The wireless machine then remained silent for eight hours. Finally, Whetmore's voice reappeared; he asked to speak once more to the physicians. His voice unnaturally loud and quavering ever so slightly, he inquired of the chairman whether they would be able to survive if they ate the flesh of one of their number. The chairman refused to answer. When Whetmore pressed him, he finally agreed that they probably would. Whetmore then asked if it would be advisable for them to cast lots to determine who among them should be sacrificed. The chairman again refused to answer; this time he remained adamant. None of the other physicians were willing to respond either. Whetmore asked if there were among the party a judge or other governmental official who could answer his question. No one responded, not even the secretary of the society who was in fact a justice of peace. Whetmore asked if there were a rabbi or priest who would answer his question but no one stepped forward, although a priest had only recently performed the last rites on a dying workman. The wireless machine then went dead, and it was assumed erroneously as it turned out that the batteries had been exhausted.
Conscious that time was running out, the rescuers speeded up their efforts. They took risks they would ordinarily have avoided; as a result six more workmen were killed by another unexpected landslide. Eight days after the exchange with Whetmore, they finally laid bare the caves exit. Four of the exploring party (two men and two women) were still alive, although close to expiration. The fifth, Roger Whetmore, was dead. His skeletal remains told most of the story, but the survivors made no secret of what had happened. On the twenty-third day of their captivity the defendants had killed and eaten their companion.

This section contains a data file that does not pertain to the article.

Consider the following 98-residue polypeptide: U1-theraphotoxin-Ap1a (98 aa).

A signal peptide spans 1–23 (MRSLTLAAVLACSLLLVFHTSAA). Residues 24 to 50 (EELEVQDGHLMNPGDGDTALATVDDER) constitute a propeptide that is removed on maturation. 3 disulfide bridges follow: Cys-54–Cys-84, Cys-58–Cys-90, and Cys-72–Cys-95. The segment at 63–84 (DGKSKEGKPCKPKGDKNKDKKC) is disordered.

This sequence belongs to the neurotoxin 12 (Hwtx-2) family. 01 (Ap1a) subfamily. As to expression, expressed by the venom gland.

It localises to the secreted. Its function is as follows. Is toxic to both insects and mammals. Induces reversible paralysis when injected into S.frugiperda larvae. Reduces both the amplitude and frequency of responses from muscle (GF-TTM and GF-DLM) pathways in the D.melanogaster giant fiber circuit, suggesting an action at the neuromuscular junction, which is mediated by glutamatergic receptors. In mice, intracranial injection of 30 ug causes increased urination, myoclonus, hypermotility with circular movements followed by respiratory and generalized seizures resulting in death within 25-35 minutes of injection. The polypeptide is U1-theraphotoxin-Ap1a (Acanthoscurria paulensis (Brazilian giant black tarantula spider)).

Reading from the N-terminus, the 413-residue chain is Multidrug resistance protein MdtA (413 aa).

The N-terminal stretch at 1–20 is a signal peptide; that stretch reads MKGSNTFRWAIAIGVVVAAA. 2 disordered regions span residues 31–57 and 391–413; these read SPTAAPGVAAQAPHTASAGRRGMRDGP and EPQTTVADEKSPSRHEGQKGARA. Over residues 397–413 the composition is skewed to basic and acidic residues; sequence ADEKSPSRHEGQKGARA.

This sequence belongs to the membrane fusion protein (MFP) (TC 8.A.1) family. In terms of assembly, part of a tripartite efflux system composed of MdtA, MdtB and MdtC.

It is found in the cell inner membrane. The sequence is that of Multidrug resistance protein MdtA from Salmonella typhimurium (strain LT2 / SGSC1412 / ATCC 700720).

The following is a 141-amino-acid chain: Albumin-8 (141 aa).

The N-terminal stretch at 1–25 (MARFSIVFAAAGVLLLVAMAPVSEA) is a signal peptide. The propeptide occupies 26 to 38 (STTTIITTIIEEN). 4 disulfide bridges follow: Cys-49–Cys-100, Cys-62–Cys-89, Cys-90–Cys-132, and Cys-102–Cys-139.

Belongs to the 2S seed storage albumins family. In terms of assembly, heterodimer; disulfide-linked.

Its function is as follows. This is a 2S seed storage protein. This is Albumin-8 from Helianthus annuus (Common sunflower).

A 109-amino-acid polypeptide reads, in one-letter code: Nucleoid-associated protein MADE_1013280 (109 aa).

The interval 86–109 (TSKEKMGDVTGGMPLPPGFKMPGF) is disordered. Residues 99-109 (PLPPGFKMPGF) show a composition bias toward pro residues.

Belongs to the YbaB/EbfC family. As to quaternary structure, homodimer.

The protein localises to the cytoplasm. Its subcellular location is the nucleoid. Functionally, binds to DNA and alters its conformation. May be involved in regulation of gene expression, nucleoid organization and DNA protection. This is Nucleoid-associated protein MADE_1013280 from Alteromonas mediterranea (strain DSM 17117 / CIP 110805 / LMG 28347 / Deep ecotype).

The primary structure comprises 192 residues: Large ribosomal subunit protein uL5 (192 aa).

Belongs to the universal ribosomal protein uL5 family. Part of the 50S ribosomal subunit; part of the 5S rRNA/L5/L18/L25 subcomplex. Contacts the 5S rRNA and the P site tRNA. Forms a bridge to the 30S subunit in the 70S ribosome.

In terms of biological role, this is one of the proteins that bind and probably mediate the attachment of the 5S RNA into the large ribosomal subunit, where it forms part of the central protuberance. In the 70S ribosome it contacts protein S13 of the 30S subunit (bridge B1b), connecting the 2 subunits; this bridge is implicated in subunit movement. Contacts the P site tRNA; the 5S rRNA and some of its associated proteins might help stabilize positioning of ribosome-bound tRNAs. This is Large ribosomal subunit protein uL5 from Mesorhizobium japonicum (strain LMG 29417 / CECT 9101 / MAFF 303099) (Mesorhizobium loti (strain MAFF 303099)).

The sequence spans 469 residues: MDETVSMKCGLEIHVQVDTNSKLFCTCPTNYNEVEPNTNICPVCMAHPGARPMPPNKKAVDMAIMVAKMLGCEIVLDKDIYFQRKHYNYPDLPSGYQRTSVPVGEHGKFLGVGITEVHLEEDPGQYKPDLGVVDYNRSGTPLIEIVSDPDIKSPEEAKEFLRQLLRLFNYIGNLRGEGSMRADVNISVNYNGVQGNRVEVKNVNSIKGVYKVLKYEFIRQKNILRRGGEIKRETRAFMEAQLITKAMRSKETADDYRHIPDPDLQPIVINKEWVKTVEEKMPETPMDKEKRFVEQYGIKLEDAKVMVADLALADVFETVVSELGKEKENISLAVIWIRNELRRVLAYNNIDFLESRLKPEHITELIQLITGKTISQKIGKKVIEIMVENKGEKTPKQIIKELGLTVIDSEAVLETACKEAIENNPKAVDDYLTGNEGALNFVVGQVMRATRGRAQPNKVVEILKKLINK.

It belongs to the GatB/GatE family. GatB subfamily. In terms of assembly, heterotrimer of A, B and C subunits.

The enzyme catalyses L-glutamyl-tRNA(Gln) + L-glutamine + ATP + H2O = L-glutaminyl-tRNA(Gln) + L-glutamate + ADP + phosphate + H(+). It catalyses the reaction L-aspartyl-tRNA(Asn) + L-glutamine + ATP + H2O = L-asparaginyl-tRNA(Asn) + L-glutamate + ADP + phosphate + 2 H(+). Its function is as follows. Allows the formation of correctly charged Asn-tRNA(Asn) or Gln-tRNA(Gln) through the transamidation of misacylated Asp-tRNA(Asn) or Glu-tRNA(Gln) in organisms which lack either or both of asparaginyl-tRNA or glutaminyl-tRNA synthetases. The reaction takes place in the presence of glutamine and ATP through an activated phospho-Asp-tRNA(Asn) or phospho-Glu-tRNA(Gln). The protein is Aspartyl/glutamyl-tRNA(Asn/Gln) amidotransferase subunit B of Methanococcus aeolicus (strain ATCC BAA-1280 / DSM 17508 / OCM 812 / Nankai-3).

Ironically, Roger Whetmore had been the first to propose such a sacrifice. Not only would this ensure that at least some of them survived, he said, but even the victim had reason to be grateful for being spared the agony of a slow death by starvation. He for one, should the lot fall on him, would prefer it that way. Although at first repelled by the idea, his colleagues acquiesced in Whetmore's proposal when they heard the dire predictions of the medical experts. Whetmore ha pened to have a pair of dice with him, hence that was the method adopted for choosing the victim. The roll went against Whetmore.
The defendants were treated at length for malnutrition and shock and finally were put on trial. The trial was one of the least contentious in Newgarth's history, since there was little disagreement on the facts. Still, the jury deliberated for a long time. At one point the foreman as it happened, a lawyer asked the court whether the jury might be allowed simply to issue a special verdict finding all the facts and leaving it to the trial judge whether under those facts the defendants were guilty. Both sides agreed to this proposal; and the court acquiesced. Then, having examined the jury's rather unsurprising findings, he held the defendants guilty of murder and, as required, sentenced them to death. This done, the defendant's attorneys immediately filed an appeal and the case has now come before the Supreme Court and before all of you. - from Leo Katz's Bad Acts and Guilty Minds.
1 This case is a hypothetical case, originally invented by the late Lon Fuller, Professor of Law at Harvard Law School, and published in the Harvard Law Review, Volume 62 (1949) pp. 616-645. The present version is adapted from a re-telling of it by Leo Katz in his Bad Acts and Guilty Minds, University of Chicago Press (1987).
Prepared: February 4, 2003 - 5:02:29 PM
Edited and Updated, February 5, 2004/P>
Philosphy of Law